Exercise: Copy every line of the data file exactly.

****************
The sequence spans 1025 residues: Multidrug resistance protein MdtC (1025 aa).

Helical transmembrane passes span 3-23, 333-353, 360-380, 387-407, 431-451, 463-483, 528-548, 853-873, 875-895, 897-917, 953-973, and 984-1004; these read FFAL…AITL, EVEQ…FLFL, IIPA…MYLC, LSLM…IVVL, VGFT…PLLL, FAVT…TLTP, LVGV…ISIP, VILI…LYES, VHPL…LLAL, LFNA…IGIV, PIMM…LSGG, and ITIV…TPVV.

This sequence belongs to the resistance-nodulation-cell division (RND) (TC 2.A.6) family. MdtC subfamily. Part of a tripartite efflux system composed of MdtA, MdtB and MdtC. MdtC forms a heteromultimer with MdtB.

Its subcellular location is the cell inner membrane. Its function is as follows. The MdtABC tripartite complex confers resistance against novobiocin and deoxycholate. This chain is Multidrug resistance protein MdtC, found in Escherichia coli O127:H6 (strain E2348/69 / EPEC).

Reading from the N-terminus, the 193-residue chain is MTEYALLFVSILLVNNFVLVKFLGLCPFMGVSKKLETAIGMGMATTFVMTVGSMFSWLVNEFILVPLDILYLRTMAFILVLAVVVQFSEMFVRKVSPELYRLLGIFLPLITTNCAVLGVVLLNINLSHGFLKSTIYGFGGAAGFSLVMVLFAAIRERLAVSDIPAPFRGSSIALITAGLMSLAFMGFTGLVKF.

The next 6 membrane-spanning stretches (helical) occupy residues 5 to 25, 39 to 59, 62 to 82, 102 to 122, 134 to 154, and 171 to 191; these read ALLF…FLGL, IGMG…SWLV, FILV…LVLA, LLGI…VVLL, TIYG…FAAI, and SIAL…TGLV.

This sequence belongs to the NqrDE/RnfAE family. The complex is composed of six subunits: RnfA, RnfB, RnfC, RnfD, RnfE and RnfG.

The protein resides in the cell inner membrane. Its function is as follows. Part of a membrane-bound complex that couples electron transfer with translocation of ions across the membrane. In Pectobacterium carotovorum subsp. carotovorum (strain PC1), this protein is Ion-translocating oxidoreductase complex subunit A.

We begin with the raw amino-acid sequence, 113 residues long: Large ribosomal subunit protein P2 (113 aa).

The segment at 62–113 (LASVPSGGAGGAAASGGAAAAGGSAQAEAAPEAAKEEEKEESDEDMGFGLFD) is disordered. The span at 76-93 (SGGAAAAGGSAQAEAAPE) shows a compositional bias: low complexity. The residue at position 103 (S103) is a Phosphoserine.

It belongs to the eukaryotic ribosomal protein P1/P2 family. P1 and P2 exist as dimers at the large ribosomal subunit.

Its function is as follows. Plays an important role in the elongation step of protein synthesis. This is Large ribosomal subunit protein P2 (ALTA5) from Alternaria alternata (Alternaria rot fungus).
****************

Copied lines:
The sequence spans 1025 residues: Multidrug resistance protein MdtC (1025 aa).

Helical transmembrane passes span 3-23, 333-353, 360-380, 387-407, 431-451, 463-483, 528-548, 853-873, 875-895, 897-917, 953-973, and 984-1004; these read FFAL…AITL, EVEQ…FLFL, IIPA…MYLC, LSLM…IVVL, VGFT…PLLL, FAVT…TLTP, LVGV…ISIP, VILI…LYES, VHPL…LLAL, LFNA…IGIV, PIMM…LSGG, and ITIV…TPVV.

This sequence belongs to the resistance-nodulation-cell division (RND) (TC 2.A.6) family. MdtC subfamily. Part of a tripartite efflux system composed of MdtA, MdtB and MdtC. MdtC forms a heteromultimer with MdtB.

Its subcellular location is the cell inner membrane. Its function is as follows. The MdtABC tripartite complex confers resistance against novobiocin and deoxycholate. This chain is Multidrug resistance protein MdtC, found in Escherichia coli O127:H6 (strain E2348/69 / EPEC).

Reading from the N-terminus, the 193-residue chain is MTEYALLFVSILLVNNFVLVKFLGLCPFMGVSKKLETAIGMGMATTFVMTVGSMFSWLVNEFILVPLDILYLRTMAFILVLAVVVQFSEMFVRKVSPELYRLLGIFLPLITTNCAVLGVVLLNINLSHGFLKSTIYGFGGAAGFSLVMVLFAAIRERLAVSDIPAPFRGSSIALITAGLMSLAFMGFTGLVKF.

The next 6 membrane-spanning stretches (helical) occupy residues 5 to 25, 39 to 59, 62 to 82, 102 to 122, 134 to 154, and 171 to 191; these read ALLF…FLGL, IGMG…SWLV, FILV…LVLA, LLGI…VVLL, TIYG…FAAI, and SIAL…TGLV.

This sequence belongs to the NqrDE/RnfAE family. The complex is composed of six subunits: RnfA, RnfB, RnfC, RnfD, RnfE and RnfG.

The protein resides in the cell inner membrane. Its function is as follows. Part of a membrane-bound complex that couples electron transfer with translocation of ions across the membrane. In Pectobacterium carotovorum subsp. carotovorum (strain PC1), this protein is Ion-translocating oxidoreductase complex subunit A.

We begin with the raw amino-acid sequence, 113 residues long: Large ribosomal subunit protein P2 (113 aa).

The segment at 62–113 (LASVPSGGAGGAAASGGAAAAGGSAQAEAAPEAAKEEEKEESDEDMGFGLFD) is disordered. The span at 76-93 (SGGAAAAGGSAQAEAAPE) shows a compositional bias: low complexity. The residue at position 103 (S103) is a Phosphoserine.

It belongs to the eukaryotic ribosomal protein P1/P2 family. P1 and P2 exist as dimers at the large ribosomal subunit.

Its function is as follows. Plays an important role in the elongation step of protein synthesis. This is Large ribosomal subunit protein P2 (ALTA5) from Alternaria alternata (Alternaria rot fungus).